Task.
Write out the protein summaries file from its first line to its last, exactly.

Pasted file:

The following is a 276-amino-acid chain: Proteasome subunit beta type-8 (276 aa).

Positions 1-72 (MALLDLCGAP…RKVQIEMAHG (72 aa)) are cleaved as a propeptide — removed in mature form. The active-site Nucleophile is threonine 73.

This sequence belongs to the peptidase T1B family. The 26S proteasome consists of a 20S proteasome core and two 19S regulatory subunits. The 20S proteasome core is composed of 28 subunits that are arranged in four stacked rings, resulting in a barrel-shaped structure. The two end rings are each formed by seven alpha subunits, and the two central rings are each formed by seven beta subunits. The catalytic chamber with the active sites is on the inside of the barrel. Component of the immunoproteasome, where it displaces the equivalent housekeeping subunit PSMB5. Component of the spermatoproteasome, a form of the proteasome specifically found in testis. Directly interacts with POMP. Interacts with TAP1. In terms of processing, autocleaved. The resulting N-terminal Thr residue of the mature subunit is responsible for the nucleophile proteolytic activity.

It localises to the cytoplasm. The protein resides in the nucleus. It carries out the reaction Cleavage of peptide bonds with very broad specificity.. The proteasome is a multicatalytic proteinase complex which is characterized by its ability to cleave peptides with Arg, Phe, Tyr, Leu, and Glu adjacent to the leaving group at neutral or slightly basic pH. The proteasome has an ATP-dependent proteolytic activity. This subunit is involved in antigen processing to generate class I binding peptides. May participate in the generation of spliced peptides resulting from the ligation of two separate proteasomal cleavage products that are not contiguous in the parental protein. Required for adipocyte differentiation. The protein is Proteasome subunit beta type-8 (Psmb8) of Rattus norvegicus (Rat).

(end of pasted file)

The following is a 276-amino-acid chain: Proteasome subunit beta type-8 (276 aa).

Positions 1-72 (MALLDLCGAP…RKVQIEMAHG (72 aa)) are cleaved as a propeptide — removed in mature form. The active-site Nucleophile is threonine 73.

This sequence belongs to the peptidase T1B family. The 26S proteasome consists of a 20S proteasome core and two 19S regulatory subunits. The 20S proteasome core is composed of 28 subunits that are arranged in four stacked rings, resulting in a barrel-shaped structure. The two end rings are each formed by seven alpha subunits, and the two central rings are each formed by seven beta subunits. The catalytic chamber with the active sites is on the inside of the barrel. Component of the immunoproteasome, where it displaces the equivalent housekeeping subunit PSMB5. Component of the spermatoproteasome, a form of the proteasome specifically found in testis. Directly interacts with POMP. Interacts with TAP1. In terms of processing, autocleaved. The resulting N-terminal Thr residue of the mature subunit is responsible for the nucleophile proteolytic activity.

It localises to the cytoplasm. The protein resides in the nucleus. It carries out the reaction Cleavage of peptide bonds with very broad specificity.. The proteasome is a multicatalytic proteinase complex which is characterized by its ability to cleave peptides with Arg, Phe, Tyr, Leu, and Glu adjacent to the leaving group at neutral or slightly basic pH. The proteasome has an ATP-dependent proteolytic activity. This subunit is involved in antigen processing to generate class I binding peptides. May participate in the generation of spliced peptides resulting from the ligation of two separate proteasomal cleavage products that are not contiguous in the parental protein. Required for adipocyte differentiation. The protein is Proteasome subunit beta type-8 (Psmb8) of Rattus norvegicus (Rat).